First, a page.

Genomic inbreeding and its contribution to the study of human diseases
Anne-Louise Leutenegger, Inserm NeuroDiderot
Tuesday April 13, 12-1pm
Zoom Link: https:/mcgill.zoom.us/j/91589192037
Abstract: Couples of close relatives (second cousins or closer) and their offspring represent about 10% of the world population. Related individuals are individuals who have at least one ancestor in common. The genetic consequence of this shared ancestry is that alleles may be received identical by descent (IBD) from one of the ancestors. These IBD alleles may be shared between individuals (relatedness) or within an individual (inbreeding).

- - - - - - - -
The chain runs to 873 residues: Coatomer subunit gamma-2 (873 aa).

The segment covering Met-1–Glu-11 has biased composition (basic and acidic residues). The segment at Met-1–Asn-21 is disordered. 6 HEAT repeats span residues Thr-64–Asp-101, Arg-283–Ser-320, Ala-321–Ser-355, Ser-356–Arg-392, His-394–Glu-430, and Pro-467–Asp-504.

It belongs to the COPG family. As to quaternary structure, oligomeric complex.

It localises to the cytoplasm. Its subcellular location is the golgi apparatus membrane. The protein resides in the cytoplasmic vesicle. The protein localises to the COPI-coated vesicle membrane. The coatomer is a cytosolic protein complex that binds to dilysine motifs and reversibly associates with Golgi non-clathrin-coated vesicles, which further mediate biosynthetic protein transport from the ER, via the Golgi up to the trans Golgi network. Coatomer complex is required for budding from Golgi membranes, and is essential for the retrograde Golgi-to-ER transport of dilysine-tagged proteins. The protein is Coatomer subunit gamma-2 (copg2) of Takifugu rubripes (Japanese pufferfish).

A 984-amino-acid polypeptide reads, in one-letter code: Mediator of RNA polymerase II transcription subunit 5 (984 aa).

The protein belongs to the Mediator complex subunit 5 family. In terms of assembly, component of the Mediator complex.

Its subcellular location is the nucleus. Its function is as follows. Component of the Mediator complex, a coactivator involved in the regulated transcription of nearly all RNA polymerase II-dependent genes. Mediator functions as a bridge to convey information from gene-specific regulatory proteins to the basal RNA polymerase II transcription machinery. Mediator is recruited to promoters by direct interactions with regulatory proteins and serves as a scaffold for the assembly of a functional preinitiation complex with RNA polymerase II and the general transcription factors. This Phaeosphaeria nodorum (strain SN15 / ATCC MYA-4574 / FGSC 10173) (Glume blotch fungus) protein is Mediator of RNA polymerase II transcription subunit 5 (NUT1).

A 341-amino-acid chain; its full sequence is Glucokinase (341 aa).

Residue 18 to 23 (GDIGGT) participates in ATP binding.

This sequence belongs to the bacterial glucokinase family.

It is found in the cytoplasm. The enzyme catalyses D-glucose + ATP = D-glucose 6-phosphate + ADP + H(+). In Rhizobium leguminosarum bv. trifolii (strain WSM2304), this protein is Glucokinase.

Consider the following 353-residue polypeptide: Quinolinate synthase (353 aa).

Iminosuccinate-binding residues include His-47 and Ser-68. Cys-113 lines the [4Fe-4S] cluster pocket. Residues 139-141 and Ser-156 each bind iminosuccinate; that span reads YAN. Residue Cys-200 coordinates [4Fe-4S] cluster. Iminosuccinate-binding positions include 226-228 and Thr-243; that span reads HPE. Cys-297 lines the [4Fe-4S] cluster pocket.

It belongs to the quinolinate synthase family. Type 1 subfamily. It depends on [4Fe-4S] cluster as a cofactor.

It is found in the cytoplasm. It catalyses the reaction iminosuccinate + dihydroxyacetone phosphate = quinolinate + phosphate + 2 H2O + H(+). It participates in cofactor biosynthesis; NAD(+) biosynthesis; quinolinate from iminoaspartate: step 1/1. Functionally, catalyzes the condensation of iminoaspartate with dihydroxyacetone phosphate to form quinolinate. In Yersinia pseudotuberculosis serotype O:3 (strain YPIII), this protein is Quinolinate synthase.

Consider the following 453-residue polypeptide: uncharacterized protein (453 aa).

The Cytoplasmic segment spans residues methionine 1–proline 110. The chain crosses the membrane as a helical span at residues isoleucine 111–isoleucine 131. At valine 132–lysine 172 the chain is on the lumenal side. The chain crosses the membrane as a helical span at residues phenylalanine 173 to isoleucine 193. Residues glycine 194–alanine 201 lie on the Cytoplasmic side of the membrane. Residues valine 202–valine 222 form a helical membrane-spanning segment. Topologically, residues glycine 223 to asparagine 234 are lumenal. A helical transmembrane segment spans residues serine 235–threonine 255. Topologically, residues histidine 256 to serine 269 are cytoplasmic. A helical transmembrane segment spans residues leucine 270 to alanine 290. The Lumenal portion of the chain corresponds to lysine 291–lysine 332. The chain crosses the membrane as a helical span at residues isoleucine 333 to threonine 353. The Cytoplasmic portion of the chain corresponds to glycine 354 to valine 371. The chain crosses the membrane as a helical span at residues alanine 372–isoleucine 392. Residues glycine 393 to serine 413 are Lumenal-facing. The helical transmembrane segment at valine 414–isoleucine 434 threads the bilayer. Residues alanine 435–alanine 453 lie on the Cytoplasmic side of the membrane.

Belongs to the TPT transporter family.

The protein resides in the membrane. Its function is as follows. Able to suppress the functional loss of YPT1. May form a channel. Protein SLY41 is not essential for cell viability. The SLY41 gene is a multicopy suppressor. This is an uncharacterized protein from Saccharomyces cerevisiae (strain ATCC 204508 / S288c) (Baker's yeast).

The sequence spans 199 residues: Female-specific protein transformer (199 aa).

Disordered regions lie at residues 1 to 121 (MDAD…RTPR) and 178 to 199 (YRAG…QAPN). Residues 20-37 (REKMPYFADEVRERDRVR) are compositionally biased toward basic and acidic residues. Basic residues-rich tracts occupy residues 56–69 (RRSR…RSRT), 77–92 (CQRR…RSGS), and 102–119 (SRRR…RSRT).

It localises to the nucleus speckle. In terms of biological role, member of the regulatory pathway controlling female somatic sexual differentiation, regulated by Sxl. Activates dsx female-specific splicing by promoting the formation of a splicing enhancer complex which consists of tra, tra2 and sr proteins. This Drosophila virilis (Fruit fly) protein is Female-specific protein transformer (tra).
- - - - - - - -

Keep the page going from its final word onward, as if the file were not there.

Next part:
Historically the estimation of relatedness and inbreeding has been done relying on pedigree information. But with the advent of high throughput technologies allowing to produce large amounts of genomic information, reliable estimation from the genome can now be obtained.
I will first present how this dense genomic information can be used to estimate inbreeding, how it differs from the information provided by pedigrees and which inference models are used and their relative merits. I will then present how these developments have been of interest for disease gene mapping.